Fidel Castro Was Evil
On the face of things, it seems surprising that the death of Fidel Castro garnered so much media attention. With the end of the Cold War and the fall of the USSR in the 90s, Cuba ceased to be a country of any real strategic significance. It’s a small island nation of no real geopolitical importance, not especially rich in natural resources, notable these days only as a destination for tourists. Fidel Castro wasn’t even Cuba’s President anymore, having ceded the position to his ever so slightly more youthful brother some years ago. When you consider the matter, however, the symbolic significance of the event becomes more obvious. Castro was the last of his breed, the sole surviving great communist dictator of the Cold War. All the rest, Stalin, Mao, Pol Pot, Ho Chi Minh and all the nameless others, are gone. Some died of old age and others were consumed by the machinations of the revolutions they rode to power, but all had long since left the world stage. With his passing the very last chapter, a final wretched epilogue, of the better than half a decade when the spectre of international communism haunted the globe was come to a close.
The significance of this has certainly not been lost on many among the left. There has been no shortage of eulogies and odes in recent days lauding Castro as a revolutionary, an advocate of social justice, a champion of equality, and a hero of human progress (Canada’s own Prime Minister, Justin Trudeau, issued a statement to so fawning and puckering that the hashtag #TrudeauEulogies shot to the top of the trending chart on Twitter with satirical goodbyes to villains as wide ranging as Emperor Nero and Hanniabl Lecter). The late Caudillo of Cuba was lauded for raising the levels of his people’s literacy, giving the island one of highest ratios of doctors to private citizens in the world, and being an agent of progress.
All of this was true, and also utterly irrelevant. Sure, Castro built a few hospitals and schools. He also was a brutal dictator who betrayed the promises of the revolution to build a liberal and democratic Cuba, instead he created a totalitarian autocracy that was firmly aligned with Warsaw Pact. Cuba soldiers would travel as far afield as Africa and the Middle East to fight in the name of international communism, and in his moment of greatest infamy Mr Castro would spark a standoff with the United States that took the world to the very edge of nuclear war.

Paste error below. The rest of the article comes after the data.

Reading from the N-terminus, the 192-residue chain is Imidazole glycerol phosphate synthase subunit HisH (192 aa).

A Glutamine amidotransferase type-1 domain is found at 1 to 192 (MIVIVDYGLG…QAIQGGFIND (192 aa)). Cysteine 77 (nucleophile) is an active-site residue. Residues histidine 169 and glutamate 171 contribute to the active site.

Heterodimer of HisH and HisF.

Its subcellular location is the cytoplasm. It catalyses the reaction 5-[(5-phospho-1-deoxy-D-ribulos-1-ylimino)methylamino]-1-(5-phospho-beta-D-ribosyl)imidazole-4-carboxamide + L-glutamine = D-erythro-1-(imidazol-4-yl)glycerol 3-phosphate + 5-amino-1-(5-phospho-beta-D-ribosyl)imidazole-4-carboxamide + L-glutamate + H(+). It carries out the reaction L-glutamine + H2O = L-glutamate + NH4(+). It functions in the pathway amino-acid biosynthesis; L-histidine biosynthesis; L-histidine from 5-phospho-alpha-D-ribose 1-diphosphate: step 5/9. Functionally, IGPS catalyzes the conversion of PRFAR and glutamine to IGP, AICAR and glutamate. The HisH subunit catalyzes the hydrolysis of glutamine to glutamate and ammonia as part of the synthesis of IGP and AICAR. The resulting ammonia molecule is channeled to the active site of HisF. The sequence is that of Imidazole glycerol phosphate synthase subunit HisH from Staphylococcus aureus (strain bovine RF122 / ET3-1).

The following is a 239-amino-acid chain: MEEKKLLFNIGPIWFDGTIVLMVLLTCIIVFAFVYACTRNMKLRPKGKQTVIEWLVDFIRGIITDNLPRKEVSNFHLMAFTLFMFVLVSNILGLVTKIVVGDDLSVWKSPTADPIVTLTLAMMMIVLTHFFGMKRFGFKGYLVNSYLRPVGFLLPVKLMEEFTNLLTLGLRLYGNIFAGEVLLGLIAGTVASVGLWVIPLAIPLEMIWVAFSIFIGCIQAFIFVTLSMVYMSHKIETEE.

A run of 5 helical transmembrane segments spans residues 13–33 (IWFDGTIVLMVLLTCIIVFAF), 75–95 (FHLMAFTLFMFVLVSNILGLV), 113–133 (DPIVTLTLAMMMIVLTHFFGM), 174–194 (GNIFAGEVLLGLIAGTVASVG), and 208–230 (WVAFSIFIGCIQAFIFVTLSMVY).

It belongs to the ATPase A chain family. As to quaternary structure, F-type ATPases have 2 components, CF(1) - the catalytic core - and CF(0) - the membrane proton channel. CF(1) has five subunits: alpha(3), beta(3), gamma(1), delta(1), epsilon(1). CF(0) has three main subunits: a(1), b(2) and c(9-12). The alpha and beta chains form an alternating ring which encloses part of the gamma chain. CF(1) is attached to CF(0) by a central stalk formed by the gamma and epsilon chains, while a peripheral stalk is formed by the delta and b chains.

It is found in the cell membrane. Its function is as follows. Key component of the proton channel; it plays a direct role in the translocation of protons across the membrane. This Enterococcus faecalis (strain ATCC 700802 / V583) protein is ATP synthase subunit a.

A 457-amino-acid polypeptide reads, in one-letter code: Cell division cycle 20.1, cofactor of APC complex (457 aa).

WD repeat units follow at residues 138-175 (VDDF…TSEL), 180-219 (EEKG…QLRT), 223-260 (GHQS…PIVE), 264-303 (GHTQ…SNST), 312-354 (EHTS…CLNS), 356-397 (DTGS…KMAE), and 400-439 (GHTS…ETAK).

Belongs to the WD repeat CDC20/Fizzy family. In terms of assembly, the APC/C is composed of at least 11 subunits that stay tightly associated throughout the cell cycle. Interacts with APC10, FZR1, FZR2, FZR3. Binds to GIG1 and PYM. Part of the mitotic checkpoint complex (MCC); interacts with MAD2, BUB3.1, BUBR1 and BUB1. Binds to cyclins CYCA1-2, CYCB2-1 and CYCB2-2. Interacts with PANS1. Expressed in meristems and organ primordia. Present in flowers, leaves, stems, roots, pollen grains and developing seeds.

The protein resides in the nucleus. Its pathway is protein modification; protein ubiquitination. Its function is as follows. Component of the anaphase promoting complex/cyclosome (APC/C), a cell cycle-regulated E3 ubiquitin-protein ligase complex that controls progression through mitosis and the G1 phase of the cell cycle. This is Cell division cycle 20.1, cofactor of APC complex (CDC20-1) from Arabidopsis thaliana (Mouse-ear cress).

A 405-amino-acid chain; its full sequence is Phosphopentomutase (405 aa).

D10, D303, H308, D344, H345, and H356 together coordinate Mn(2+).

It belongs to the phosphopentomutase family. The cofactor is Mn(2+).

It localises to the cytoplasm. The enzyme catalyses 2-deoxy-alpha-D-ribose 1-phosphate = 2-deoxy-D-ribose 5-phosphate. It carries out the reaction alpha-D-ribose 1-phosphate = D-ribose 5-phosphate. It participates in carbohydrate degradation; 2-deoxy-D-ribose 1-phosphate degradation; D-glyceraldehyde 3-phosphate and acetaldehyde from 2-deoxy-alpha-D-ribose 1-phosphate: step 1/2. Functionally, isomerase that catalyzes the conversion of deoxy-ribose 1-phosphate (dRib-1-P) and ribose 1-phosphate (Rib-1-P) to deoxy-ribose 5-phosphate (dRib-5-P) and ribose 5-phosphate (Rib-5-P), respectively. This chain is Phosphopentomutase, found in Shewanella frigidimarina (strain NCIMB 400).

The most charitable estimates of Castro’s reign of terror put the numbers killed by him in the thousands. Thousands more were imprisoned, tortured or simply disappeared over then course of his time as president. Hundreds of thousands more Cubans were driven into exile, never to see their homeland again. Yes, Castro taught a few people to read who otherwise might not have learned and opened a few health clinics. Was the price worth it in the end? No it was not.
I recently had a chance to visit Cuba myself. People often remark that travelling to the island nation is like stepping into the 1950s, but this is a charitable description. It would be more accurate to say that Cuba is a country where everything stopped in the 1950s. Step away from the resorts or tourist filled centres like Havanah and you see old houses, old roads, and old cars, crumbling and patched and on their last legs (more often than not I would see people travelling by horse drawn buggies, and long lines of people standing in the middle of nowhere waiting for the eventual arrival of some rundown old bus). At one point I was shocked to learn that many of the country’s sugar plantations and refineries are closing down because the machinery needed to operate them is falling apart and no one ca afford to purchase replacement parts.
It is for shame that far to many figures of the progressive left have overlooked all this in recent days as they have fallen over themselves to laud Castro’s meagre achievements while whitewashing his many evils. While there is an element of the thinking that “the end justifies the means” in all political philosophies, it is a unique feature of modern progressives that they feel the need to go beyond arguing that unpleasant people must sometimes be tolerated for the advancement of the greater good and instead ignore the unpleasantness altogether. This has been evident ever since the aftermath of the First World War, when leftish journalist deliberately hid the crimes and terrors of the emerging Sovet Union; the need to believe in the lie of socialism was greater than the moral imperative to tell the truth of its horrors.
Truth must be spoken, as uncomfortable as it may sometimes be. Socialism was a false God, and Fidel Castro was but the last of its mad prophets. Do not mourn him, only hope that he is shown greater mercy in the next world then he ever showed to others in this one.